THIRUVANANTHAPURAM: The government should set up a fund from the caution money deposit collected from self-financing college managements and use it to rehabilitate students who suffer due to abrupt closure of the colleges. This is one of the key recommendations of a Commission which was tasked with studying problems in the self-financing education sector and suggesting remedial measures.
The commission, headed by Justice (retd) K Dineshan, submitted its report to the government here on Wednesday. Besides rehabilitating students of colleges who face abrupt closure, the fund could be used to compensate the loss and injury caused to students due to mismanagement, maladministration, harassment and human rights violation on the part of the managements.
“The government may introduce a scheme, to render financial support to students from economically weaker sections on merit-cum-means basis. The financial support can be rendered as scholarship or stipend or loans, including honour loans,” the Commission recommended.
The commission proposed doing away with the minimum score norm mandated for internal assessment. Instead, a combined minimum which takes into account internal assessment marks and final examination has been proposed. Regarding CCTVs on college campuses, the commission asked universities to examine grievances in case the managements install CCTV in violation of right to privacy.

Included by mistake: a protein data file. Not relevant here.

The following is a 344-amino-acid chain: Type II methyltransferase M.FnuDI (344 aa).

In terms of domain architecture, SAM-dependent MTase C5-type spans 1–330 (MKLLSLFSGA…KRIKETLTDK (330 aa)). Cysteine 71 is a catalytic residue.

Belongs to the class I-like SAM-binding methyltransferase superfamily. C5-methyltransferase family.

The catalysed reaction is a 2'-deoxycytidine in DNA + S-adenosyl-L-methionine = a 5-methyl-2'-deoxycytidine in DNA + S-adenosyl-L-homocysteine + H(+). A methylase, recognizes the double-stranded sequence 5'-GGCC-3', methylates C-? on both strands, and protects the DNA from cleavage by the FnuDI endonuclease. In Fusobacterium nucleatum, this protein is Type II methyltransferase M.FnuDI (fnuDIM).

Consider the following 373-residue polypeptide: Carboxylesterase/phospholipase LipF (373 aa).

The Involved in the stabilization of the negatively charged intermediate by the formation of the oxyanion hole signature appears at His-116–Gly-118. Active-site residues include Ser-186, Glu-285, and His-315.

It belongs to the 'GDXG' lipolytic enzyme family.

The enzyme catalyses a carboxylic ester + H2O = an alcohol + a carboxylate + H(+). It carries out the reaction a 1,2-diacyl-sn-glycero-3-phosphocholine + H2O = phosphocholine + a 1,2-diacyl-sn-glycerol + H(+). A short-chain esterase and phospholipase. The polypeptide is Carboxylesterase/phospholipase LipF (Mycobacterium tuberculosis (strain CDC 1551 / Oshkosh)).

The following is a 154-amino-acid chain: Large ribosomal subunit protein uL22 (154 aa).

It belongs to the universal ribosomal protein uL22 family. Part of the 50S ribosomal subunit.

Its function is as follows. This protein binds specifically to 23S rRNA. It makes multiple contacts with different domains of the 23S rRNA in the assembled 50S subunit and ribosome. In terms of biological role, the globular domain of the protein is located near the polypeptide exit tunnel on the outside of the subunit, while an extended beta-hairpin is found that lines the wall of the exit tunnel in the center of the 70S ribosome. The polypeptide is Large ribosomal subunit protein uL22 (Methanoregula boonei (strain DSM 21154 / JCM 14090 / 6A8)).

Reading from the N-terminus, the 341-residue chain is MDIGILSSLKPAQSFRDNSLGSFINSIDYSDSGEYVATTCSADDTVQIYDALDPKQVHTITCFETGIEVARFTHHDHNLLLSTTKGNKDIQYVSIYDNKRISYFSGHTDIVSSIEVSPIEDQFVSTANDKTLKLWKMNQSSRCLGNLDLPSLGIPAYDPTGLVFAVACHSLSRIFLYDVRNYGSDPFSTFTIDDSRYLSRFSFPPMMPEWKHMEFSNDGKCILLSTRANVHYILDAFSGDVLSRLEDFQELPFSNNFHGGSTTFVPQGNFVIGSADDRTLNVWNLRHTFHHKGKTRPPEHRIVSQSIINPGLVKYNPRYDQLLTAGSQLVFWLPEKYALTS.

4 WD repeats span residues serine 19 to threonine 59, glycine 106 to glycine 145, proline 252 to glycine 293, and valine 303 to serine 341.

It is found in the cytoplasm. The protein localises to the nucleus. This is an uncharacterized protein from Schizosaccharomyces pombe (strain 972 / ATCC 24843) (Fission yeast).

The commission also recommended prohibition of the practice collecting fees in advance for future semesters, collecting fees for entire course if a student leaves the college mid-way and withholding original certificates of students. Prohibition on the imposition of fine on students by managements has also been recommended.
The commission also recommended setting up of a separate committee for regulating admission and determining tuition fee for students in professional colleges other than medical and engineering and all non-professional colleges or courses by enacting a law to that effect. Takeover of all government-controlled self-financing institutions and integrating them with government colleges is another proposal of the commission. Students of such colleges will have common procedure for admission and uniform rate of fees.
The commission urged the government to take immediate action to ensure rules and regulations are framed for fixing staff strength, qualification, pay scale and other allowances for staff. Senior academics RVG Menon and KKN Kurup were the other members of the Commission.
Constituting district and state-level ombudsman to deal with disputes between students
The system of internal assessment may be regulated
Make PTA compulsory in colleges and constitute a tribunal to resolve disputes between management and employee to study the issues in colleges
Ban on campus politics unrealistic: Commission
Even as the Kerala High Court banned campus politics, Justice K Dineshan Commission has said it was ‘unrealistic’ to impose prohibition on politics citing certain violent incidents. The Commission, constituted to study the issues in self-financing colleges, said it was of the firm view that there should be elected students union in every college. “It is the prerogative of the legislature to impose reasonable restrictions on the exercise of rights under Article 19 (1) of the Constitution. Now, the restrictions have been imposed by private managements and those restrictions have been sustained by the court, it said. The commission recommended the legislature to pass a law upholding the “rights of all concerned” .